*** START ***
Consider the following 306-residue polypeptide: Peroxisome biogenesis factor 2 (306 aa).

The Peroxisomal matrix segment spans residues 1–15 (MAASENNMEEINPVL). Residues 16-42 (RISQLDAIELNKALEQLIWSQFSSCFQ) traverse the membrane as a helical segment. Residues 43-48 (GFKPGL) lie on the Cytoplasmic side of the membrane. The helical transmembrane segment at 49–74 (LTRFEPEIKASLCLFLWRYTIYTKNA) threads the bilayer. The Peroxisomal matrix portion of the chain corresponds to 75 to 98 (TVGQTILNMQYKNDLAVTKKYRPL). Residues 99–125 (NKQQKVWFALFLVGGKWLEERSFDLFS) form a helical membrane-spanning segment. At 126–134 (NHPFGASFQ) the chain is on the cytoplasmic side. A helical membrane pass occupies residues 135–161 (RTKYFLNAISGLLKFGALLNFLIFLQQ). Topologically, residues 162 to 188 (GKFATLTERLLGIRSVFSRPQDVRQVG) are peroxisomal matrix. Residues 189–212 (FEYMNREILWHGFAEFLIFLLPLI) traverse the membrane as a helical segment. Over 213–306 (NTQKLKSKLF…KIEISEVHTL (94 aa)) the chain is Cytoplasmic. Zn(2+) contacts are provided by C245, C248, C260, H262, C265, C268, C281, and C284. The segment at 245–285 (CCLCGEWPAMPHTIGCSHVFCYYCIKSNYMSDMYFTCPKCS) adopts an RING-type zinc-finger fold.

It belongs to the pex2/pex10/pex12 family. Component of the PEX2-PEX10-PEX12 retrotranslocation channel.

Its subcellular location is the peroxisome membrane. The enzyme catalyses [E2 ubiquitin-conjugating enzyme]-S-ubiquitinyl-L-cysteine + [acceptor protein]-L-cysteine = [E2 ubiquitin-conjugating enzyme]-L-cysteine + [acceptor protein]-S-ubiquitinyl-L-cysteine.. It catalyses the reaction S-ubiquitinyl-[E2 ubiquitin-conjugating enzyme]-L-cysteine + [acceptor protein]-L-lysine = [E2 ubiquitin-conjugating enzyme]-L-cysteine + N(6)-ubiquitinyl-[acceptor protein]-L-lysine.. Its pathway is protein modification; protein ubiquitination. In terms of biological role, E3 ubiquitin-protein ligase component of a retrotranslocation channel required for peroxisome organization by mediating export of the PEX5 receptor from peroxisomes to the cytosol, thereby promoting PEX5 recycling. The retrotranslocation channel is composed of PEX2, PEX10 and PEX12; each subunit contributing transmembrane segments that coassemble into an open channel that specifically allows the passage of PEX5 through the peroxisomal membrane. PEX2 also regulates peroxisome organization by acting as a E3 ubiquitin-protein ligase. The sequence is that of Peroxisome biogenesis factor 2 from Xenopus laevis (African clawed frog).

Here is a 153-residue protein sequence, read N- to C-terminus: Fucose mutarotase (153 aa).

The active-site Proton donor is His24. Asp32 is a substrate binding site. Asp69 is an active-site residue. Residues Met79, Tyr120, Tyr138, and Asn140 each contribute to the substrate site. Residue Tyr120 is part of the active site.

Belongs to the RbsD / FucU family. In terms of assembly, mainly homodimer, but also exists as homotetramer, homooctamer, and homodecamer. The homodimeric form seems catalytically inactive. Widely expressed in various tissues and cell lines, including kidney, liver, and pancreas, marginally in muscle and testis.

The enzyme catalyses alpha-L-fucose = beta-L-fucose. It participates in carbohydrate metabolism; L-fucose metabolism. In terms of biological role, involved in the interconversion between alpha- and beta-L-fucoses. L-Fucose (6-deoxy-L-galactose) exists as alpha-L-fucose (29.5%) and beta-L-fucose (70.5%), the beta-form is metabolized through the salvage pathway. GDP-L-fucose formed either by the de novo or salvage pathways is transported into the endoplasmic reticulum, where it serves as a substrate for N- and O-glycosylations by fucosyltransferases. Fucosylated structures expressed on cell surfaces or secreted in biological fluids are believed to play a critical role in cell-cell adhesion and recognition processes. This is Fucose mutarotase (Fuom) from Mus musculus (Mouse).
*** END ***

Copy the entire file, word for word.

Consider the following 306-residue polypeptide: Peroxisome biogenesis factor 2 (306 aa).

The Peroxisomal matrix segment spans residues 1–15 (MAASENNMEEINPVL). Residues 16-42 (RISQLDAIELNKALEQLIWSQFSSCFQ) traverse the membrane as a helical segment. Residues 43-48 (GFKPGL) lie on the Cytoplasmic side of the membrane. The helical transmembrane segment at 49–74 (LTRFEPEIKASLCLFLWRYTIYTKNA) threads the bilayer. The Peroxisomal matrix portion of the chain corresponds to 75 to 98 (TVGQTILNMQYKNDLAVTKKYRPL). Residues 99–125 (NKQQKVWFALFLVGGKWLEERSFDLFS) form a helical membrane-spanning segment. At 126–134 (NHPFGASFQ) the chain is on the cytoplasmic side. A helical membrane pass occupies residues 135–161 (RTKYFLNAISGLLKFGALLNFLIFLQQ). Topologically, residues 162 to 188 (GKFATLTERLLGIRSVFSRPQDVRQVG) are peroxisomal matrix. Residues 189–212 (FEYMNREILWHGFAEFLIFLLPLI) traverse the membrane as a helical segment. Over 213–306 (NTQKLKSKLF…KIEISEVHTL (94 aa)) the chain is Cytoplasmic. Zn(2+) contacts are provided by C245, C248, C260, H262, C265, C268, C281, and C284. The segment at 245–285 (CCLCGEWPAMPHTIGCSHVFCYYCIKSNYMSDMYFTCPKCS) adopts an RING-type zinc-finger fold.

It belongs to the pex2/pex10/pex12 family. Component of the PEX2-PEX10-PEX12 retrotranslocation channel.

Its subcellular location is the peroxisome membrane. The enzyme catalyses [E2 ubiquitin-conjugating enzyme]-S-ubiquitinyl-L-cysteine + [acceptor protein]-L-cysteine = [E2 ubiquitin-conjugating enzyme]-L-cysteine + [acceptor protein]-S-ubiquitinyl-L-cysteine.. It catalyses the reaction S-ubiquitinyl-[E2 ubiquitin-conjugating enzyme]-L-cysteine + [acceptor protein]-L-lysine = [E2 ubiquitin-conjugating enzyme]-L-cysteine + N(6)-ubiquitinyl-[acceptor protein]-L-lysine.. Its pathway is protein modification; protein ubiquitination. In terms of biological role, E3 ubiquitin-protein ligase component of a retrotranslocation channel required for peroxisome organization by mediating export of the PEX5 receptor from peroxisomes to the cytosol, thereby promoting PEX5 recycling. The retrotranslocation channel is composed of PEX2, PEX10 and PEX12; each subunit contributing transmembrane segments that coassemble into an open channel that specifically allows the passage of PEX5 through the peroxisomal membrane. PEX2 also regulates peroxisome organization by acting as a E3 ubiquitin-protein ligase. The sequence is that of Peroxisome biogenesis factor 2 from Xenopus laevis (African clawed frog).

Here is a 153-residue protein sequence, read N- to C-terminus: Fucose mutarotase (153 aa).

The active-site Proton donor is His24. Asp32 is a substrate binding site. Asp69 is an active-site residue. Residues Met79, Tyr120, Tyr138, and Asn140 each contribute to the substrate site. Residue Tyr120 is part of the active site.

Belongs to the RbsD / FucU family. In terms of assembly, mainly homodimer, but also exists as homotetramer, homooctamer, and homodecamer. The homodimeric form seems catalytically inactive. Widely expressed in various tissues and cell lines, including kidney, liver, and pancreas, marginally in muscle and testis.

The enzyme catalyses alpha-L-fucose = beta-L-fucose. It participates in carbohydrate metabolism; L-fucose metabolism. In terms of biological role, involved in the interconversion between alpha- and beta-L-fucoses. L-Fucose (6-deoxy-L-galactose) exists as alpha-L-fucose (29.5%) and beta-L-fucose (70.5%), the beta-form is metabolized through the salvage pathway. GDP-L-fucose formed either by the de novo or salvage pathways is transported into the endoplasmic reticulum, where it serves as a substrate for N- and O-glycosylations by fucosyltransferases. Fucosylated structures expressed on cell surfaces or secreted in biological fluids are believed to play a critical role in cell-cell adhesion and recognition processes. This is Fucose mutarotase (Fuom) from Mus musculus (Mouse).